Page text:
There Is Such a Thing as Too Much Parking

For a reminder that someone always bears the cost of parking, look no farther than Schenectady, which has just gotten itself out from under a parking albatross that had been a major factor in keeping the city’s bond rating at junk status.

The Broadway parking garage was built in the mid-’80s as part of the agreement that brought the New York State Lottery building downtown. The garage was built larger than the lottery building needed, in anticipation of more downtown development that didn’t materialize. The 1,100-space garage was also put in an economic bind, says Jayme Lahut, executive director of the Metroplex Development Authority, because it is “surrounded by 500 spaces [in lots] that are free.” Add to that long-term contracts for state workers to have spaces for $25 a month, well below cost, and you have a financial mess.

The Broadway garage was losing about $1 million per year, between an operating loss and high debt payments, and the city was making up only half that from parking meters and parking tickets. So in November 2002, Mayor Al Jurczynski asked Metroplex to consider taking over and refinancing the garage using its better bond rating.

It took until February of this year for the players to come to a decision, primarily because Metroplex wanted the seven city lots in with the deal. The Downtown Schenectady Improvement Corporation, a business-owners association that has taxed its own members for 27 years to raise the money to maintain those lots as free parking for customers, feared that Metroplex would try charging for the lots in order to recoup its investment in the garage.

They were more or less right. “Over the course of those 27 years,” says Lahut, it became clear that “free parking is a failed economic development model. It has not resulted in the renaissance of downtown. . . . In almost any urban area of the country, people will pay for parking . . . if there’s a reason to be there. The task of Metroplex is to create reasons to come to downtown Schenectady.”

Free parking may not attract people downtown by itself, says Bill Glock, owner of Family Auto and Tire Service Center, and president of the DSIC, but charging for parking could still keep them away. “The overwhelming concern is that we don’t do anything that detracts from people coming into downtown Schenectady.”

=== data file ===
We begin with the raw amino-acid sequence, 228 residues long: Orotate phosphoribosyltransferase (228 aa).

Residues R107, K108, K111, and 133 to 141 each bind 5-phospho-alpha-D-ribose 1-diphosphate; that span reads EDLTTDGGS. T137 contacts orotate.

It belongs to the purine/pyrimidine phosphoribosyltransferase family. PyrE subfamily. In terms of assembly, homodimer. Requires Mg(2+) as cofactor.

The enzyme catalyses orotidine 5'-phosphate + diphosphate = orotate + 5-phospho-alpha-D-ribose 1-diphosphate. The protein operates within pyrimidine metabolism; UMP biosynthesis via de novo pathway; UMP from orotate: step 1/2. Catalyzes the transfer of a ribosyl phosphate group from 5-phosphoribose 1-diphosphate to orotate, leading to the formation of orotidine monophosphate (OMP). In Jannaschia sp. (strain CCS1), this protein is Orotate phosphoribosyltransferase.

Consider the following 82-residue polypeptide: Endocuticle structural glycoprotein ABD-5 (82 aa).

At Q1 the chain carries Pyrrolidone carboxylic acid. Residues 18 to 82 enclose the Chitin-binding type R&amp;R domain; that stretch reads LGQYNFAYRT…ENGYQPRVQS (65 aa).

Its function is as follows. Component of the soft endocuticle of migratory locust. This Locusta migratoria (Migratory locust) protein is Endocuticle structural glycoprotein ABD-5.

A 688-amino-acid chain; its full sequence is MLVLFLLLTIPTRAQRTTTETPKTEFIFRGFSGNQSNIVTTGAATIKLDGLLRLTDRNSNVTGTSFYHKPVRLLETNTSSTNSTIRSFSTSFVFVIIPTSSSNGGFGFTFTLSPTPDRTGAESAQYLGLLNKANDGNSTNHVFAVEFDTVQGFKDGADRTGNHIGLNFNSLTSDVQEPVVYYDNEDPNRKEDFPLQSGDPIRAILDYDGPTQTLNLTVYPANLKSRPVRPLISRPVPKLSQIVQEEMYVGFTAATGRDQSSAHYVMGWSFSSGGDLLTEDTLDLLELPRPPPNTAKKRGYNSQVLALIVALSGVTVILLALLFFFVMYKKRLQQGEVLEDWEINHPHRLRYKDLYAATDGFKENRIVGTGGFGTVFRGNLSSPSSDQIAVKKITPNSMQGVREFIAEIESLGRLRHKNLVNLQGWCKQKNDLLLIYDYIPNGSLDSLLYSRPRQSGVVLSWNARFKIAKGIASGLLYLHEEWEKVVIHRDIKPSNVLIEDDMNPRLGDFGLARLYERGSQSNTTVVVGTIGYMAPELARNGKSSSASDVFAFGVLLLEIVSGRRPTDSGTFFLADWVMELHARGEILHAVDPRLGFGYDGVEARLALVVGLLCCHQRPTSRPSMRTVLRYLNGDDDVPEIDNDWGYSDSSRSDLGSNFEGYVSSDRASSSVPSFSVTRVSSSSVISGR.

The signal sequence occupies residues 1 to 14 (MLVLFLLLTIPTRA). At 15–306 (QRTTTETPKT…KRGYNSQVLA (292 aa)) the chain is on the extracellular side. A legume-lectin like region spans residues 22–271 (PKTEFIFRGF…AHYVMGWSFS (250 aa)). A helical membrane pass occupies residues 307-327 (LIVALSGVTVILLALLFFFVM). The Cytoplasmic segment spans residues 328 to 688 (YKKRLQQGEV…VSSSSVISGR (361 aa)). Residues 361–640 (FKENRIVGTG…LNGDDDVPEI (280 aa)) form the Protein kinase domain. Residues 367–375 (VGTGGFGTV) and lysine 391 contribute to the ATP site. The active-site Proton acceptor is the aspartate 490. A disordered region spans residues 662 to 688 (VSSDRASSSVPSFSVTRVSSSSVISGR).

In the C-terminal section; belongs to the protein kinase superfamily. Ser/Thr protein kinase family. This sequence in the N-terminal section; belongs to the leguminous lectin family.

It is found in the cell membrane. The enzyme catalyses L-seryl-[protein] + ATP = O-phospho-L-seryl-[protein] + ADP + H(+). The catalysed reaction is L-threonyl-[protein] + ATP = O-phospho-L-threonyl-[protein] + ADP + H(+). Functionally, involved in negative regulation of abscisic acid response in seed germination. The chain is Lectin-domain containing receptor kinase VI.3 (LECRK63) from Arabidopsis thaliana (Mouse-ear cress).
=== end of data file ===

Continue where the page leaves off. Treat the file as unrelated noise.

Todd Fabozzi, a planner with the Capital District Regional Planning Commission, agrees. “Charging for now-free surface parking—not a good idea until the demand is sufficient,” he says. When is demand sufficient? “When you have trouble finding a place to park.”

This tension was finally resolved in a Feb. 12 memorandum of understanding between Metroplex, the city, and DSIC. Under the MOU, Metroplex paid $1 million for the lots and assumed the debt on the garage. It will keep several of the lots free for at least three years, and free at night for at least 10. It expects the whole system to start turning a profit after five years. And Metroplex will undertake a parking planning process in which downtown property and business owners will have a strong voice. The city will pay DSIC $50,000 a year for 20 years to compensate for the loss of the lots.

“We wanted to make sure the property owners have a voice” in the planning and management, says Glock, and he feels confident that the current MOU does that.

As for Mayor Brian Stratton, he’s primarily relieved to have the financial drain off his back, while knowing that parking will still be available near key attractions like Proctor’s Theatre. “Parking has always been plentiful here,” he says.

—Miriam Axel-Lute

New York state, unlike most other states on this coast, has determined that approving RPP districts is a state matter, and any municipality wanting to institute one must get an authorization from the state Legislature first. RPP districts have been approved for 22 municipalities in the state, but the legislation for one in Albany has repeatedly failed; its failure is widely credited to intense lobbying from the unions.

But McEneny, a strong supporter of the RPP plan who has introduced the bill and had it passed through the Assembly numerous times, cautions that supporters need to be wary of simplistic statements like “everyone else has one, so we should have one.” He has maps of each of the state’s other RPP districts: Many cover only two to four blocks surrounding a parking generator such as a train station. The largest are about a square mile in a downtown or near a tourist attraction such as a beach. By contrast, the bill currently under consideration would give the city the right to establish RPP districts within a 1 mile radius (3.14 sq miles) surrounding the plaza. The state’s other RPP districts “would all fit within our downtown five times over,” says McEneny.